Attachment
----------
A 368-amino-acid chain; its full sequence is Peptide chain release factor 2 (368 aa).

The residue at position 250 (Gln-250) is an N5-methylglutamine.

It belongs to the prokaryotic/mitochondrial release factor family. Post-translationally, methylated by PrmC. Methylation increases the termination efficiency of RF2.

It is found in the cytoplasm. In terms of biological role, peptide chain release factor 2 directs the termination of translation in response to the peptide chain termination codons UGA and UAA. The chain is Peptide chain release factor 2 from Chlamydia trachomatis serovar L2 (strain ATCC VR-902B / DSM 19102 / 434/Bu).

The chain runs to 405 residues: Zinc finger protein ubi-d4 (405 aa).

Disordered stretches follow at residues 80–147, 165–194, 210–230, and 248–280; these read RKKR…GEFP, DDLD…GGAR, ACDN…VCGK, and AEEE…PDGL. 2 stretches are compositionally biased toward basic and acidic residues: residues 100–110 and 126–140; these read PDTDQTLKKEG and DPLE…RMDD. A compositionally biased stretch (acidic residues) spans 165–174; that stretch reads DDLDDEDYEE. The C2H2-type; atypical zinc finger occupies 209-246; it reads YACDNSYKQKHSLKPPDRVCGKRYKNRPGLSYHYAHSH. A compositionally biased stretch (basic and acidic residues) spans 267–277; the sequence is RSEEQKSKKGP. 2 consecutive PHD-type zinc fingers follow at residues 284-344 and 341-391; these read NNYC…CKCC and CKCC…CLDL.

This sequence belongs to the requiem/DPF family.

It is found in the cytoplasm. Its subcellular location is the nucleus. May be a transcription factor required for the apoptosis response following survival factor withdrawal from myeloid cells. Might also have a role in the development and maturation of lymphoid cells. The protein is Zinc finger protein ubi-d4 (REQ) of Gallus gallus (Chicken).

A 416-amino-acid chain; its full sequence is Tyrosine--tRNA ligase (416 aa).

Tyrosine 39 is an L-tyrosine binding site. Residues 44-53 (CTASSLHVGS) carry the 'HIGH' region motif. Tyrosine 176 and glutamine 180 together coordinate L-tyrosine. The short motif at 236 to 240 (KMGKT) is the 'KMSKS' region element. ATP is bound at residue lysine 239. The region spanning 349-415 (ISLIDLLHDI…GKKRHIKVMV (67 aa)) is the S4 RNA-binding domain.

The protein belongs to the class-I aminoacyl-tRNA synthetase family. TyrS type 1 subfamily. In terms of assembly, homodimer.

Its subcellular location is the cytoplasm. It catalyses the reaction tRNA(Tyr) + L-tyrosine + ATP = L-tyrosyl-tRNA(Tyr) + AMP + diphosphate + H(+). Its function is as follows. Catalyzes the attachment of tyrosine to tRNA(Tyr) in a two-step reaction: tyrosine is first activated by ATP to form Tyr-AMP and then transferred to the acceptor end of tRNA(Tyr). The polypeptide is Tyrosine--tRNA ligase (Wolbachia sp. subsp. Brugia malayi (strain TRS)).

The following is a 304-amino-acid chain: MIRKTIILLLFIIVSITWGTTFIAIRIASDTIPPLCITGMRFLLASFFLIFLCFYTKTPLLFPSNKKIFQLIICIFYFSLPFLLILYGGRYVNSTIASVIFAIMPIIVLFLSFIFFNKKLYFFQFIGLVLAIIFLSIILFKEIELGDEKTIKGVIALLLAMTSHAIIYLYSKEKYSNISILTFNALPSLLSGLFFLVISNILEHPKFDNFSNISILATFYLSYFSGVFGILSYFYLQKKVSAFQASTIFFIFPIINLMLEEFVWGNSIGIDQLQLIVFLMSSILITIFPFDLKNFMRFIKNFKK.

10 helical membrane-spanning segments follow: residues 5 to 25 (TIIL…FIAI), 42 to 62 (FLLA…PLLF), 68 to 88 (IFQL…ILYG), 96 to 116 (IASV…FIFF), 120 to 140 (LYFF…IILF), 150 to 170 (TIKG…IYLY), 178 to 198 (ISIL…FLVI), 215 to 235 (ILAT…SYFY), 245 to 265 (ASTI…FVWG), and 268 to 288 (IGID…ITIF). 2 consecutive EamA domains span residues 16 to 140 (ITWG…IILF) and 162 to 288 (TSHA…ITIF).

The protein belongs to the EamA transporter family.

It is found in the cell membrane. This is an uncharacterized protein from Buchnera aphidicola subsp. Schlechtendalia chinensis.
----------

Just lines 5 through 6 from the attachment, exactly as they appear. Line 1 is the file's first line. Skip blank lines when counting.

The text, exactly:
The chain runs to 405 residues: Zinc finger protein ubi-d4 (405 aa).

Disordered stretches follow at residues 80–147, 165–194, 210–230, and 248–280; these read RKKR…GEFP, DDLD…GGAR, ACDN…VCGK, and AEEE…PDGL. 2 stretches are compositionally biased toward basic and acidic residues: residues 100–110 and 126–140; these read PDTDQTLKKEG and DPLE…RMDD. A compositionally biased stretch (acidic residues) spans 165–174; that stretch reads DDLDDEDYEE. The C2H2-type; atypical zinc finger occupies 209-246; it reads YACDNSYKQKHSLKPPDRVCGKRYKNRPGLSYHYAHSH. A compositionally biased stretch (basic and acidic residues) spans 267–277; the sequence is RSEEQKSKKGP. 2 consecutive PHD-type zinc fingers follow at residues 284-344 and 341-391; these read NNYC…CKCC and CKCC…CLDL.